• Drake and Pusha T had been beefing on and off since 2012, stemming from the latter's feud with his mentors Birdman and Lil Wayne, but 2018 was when things truly kicked into high gear, and got Kanye West involved. Things started with Pusha T reigniting the ghostwriting accusations towards Drake on the track "Infrared" from his album Daytona. Drake quickly responded with the well-received "Duppy Freestyle", wherein he denied the ghostwriting accusations while questioning Pusha's past as a drug dealer, and insinuated he ghostwrote for Kanye while he visited him in Wyoming. Drake even went as far as to send G.O.O.D. Music a $100,000 invoice for "promotional assistance and career reviving". Unfortunately, Drake's fortunes would immediately turn sour with Pusha releasing "The Story of Adidon" a few days later. On "Adidon", Pusha revealed to the world that Drake had a secret child with a pornstar, accused him of being a deadbeat father, and mocked Drake's longtime producer Noah "40" Shebib for having multiple sclerosis. However, the most damning blow to Drizzy was the song's cover art, showing a photo of him in blackface with a goofy smile which prompted mockery and condemnation from all sides. Drake later explained that the photo was part of a project he did with a photographer about racism in the entertainment industry. He also accused Kanye of telling Pusha about his son, but Pusha claimed he got the info from a woman Shebib slept with. Ultimately, Drake never responded to "Adidon" on record, and it caused his reputation among the hip-hop community to nosedive tremendously, though it ultimately didn't hurt his overall sales or pop chart success. The feud would also lead to a beef between Kanye and Drake (mainly instigated by Ye) that lasted into 2021, with the two of them regularly throwing barbs at each other on various songs.
  • Big Beautiful Woman: Talks about his love of these in his feature on Nicki Minaj's "Only" - though the fact that he's rapping about Nicki suggests that he means something a bit different.note 
  • Big Damn Heroes: The video for "Hold On (We're Going Home)" is Drake and crew rescuing his lover from a rival gang in 1985 Miami.
  • Breather Episode: "Wednesday Night Interlude" is a slow jam to help calm listeners down after the rap-dense first half of If You're Reading This It's Too Late.
  • Boastful Rap: "Forever", "Over", and "Headlines". Many others.
  • Bolivian Army Ending: The "Find Your Love" music video.
  • Bowdlerise: His first hit single "Best I Ever Had", is changed from "You the fuckin' best, you the fuckin' best" to "You the, you the best" for radio play.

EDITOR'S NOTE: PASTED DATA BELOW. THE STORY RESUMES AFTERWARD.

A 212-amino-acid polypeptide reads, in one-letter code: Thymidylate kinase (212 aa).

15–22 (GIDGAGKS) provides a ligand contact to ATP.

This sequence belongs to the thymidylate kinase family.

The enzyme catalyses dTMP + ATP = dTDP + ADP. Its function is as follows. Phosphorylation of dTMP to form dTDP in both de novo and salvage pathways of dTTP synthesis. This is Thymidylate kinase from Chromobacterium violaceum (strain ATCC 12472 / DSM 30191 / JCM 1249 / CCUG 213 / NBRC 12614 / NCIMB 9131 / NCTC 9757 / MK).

• Break-Up Song: "Hotline Bling" is about him angsting because of his ex not calling him on his cellphone anymore.
  • Call-Back:
    • "The Motto" interpolates a line in the chorus he provided for Lil Wayne's "She Will":
    I mean maybe she won't, but then again maybe she will.
    • In "Summer Sixteen" he makes a reference to "Hotline Bling" and the infamous dance moves he performs in the music video:
    Then I hit them with the hotline
    Chris Breezy with the dance moves
    Moe G with the dance moves
    Ave Boy with the dance moves
    • "You Only Live Twice" is clearly a callback to "The Motto", which had the titular motto being YOLO (You Only Live Once). Both songs feature Lil Wayne.
  • City Shout Outs: In "Fancy", one stanza talks directly to the girls of whatever city he's performing in about how they should be confident in themselves.
    Atlanta/NY/LA/TO(Toronto) girls, let me see your hands
    Wave 'em at them bitches hating on you with their friends
    Girl you got it
    Let 'em know that everything big
    Nails done, hair done, everything did
  • Cluster F-Bomb: Far too many to count (he is a rapper, after all). A very glaring example (given the song) is on the remix to Kanye West's "All of the Lights" (as mentioned on Rhyming with Itself below).
  • "Days of the Week" Song: "Wednesday Night Interlude"
  • Don't Explain the Joke: Does this twice on his Comeback Season mixtape.
    • From "The Presentation":
    Tryna make some cheese off a single is a process
    Get it? Kraft, single, cheese, process
    • From "Man of the Year":
    I never copied nor bit like Eddie, man
    Did you get it? Eddie Murphy was in Norbit
    Or was it way over your head? Did you forfeit?
  • Flipping the Bird: In the video for "Headlines".
  • Freestyle Version: Around a quarter of the mixtape So Far Gone is freestyles, using songs by Jay-Z ("Ignorant Shit"), Kanye West ("Say You Will"), Lykke Li ("Little Bit"), Santogold ("Unstoppable") and Peter Bjorn and John ("Let's Call It Off"). note 
  • Genre Roulette: He switches between straight-up rap (combining elements of both Alternative Hip Hop and Pop Rap) and pop/R&B. One of his top hits is "Find Your Love", which has no rap at all. Take Care especially has less rap and more of an alternative R&B feel. On Views, "Controlla" and "One Dance" are obviously influenced by reggae/dancehall. The leaked version of "Controlla", in fact, featured Jamaican dancehall artist Popcaan (who isn't on the album version).
  • Inherited Illiteracy Title: "Marvins Room" is supposed to be spelled with no apostrophe.
  • Insistent Terminology: There was lots of debate on whether If You're Reading This It's Too Late is a mixtape or studio album, as it was released commercially although Drake referred to it as a mixtape.
    • Similarly, More Life is neither a mixtape nor a studio album; it's apparently a playlist.
  • Lyrical Dissonance: A common criticism of "Toosie Slide" is that the beat is very moody and introspective-sounding, but the song is a dance song mentioning things such as dancing like Michael Jackson.